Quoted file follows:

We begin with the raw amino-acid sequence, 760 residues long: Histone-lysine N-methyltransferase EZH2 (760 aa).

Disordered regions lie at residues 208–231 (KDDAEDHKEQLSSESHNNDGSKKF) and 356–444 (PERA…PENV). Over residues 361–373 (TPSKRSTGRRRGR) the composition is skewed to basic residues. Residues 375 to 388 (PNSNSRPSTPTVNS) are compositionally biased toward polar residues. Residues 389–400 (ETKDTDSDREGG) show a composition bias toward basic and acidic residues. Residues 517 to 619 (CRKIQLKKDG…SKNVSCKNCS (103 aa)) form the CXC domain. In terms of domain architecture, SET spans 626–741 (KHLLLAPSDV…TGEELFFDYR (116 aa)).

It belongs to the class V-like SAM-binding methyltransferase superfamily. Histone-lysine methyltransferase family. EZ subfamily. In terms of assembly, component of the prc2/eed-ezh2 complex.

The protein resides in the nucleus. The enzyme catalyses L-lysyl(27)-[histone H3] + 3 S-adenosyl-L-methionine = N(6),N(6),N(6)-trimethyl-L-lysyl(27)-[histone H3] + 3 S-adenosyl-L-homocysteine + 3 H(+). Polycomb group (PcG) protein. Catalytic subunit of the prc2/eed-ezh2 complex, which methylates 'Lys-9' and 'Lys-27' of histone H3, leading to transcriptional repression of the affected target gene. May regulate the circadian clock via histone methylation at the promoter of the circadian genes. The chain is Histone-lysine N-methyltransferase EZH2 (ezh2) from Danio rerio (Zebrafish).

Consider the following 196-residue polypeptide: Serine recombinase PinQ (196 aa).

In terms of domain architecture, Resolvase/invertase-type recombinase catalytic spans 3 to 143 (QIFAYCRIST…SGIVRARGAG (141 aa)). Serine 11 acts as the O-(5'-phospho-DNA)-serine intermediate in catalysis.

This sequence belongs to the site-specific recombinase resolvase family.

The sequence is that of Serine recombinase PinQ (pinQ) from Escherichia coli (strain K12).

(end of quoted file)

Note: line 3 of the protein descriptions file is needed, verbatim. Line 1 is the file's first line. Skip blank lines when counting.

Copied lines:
It belongs to the class V-like SAM-binding methyltransferase superfamily. Histone-lysine methyltransferase family. EZ subfamily. In terms of assembly, component of the prc2/eed-ezh2 complex.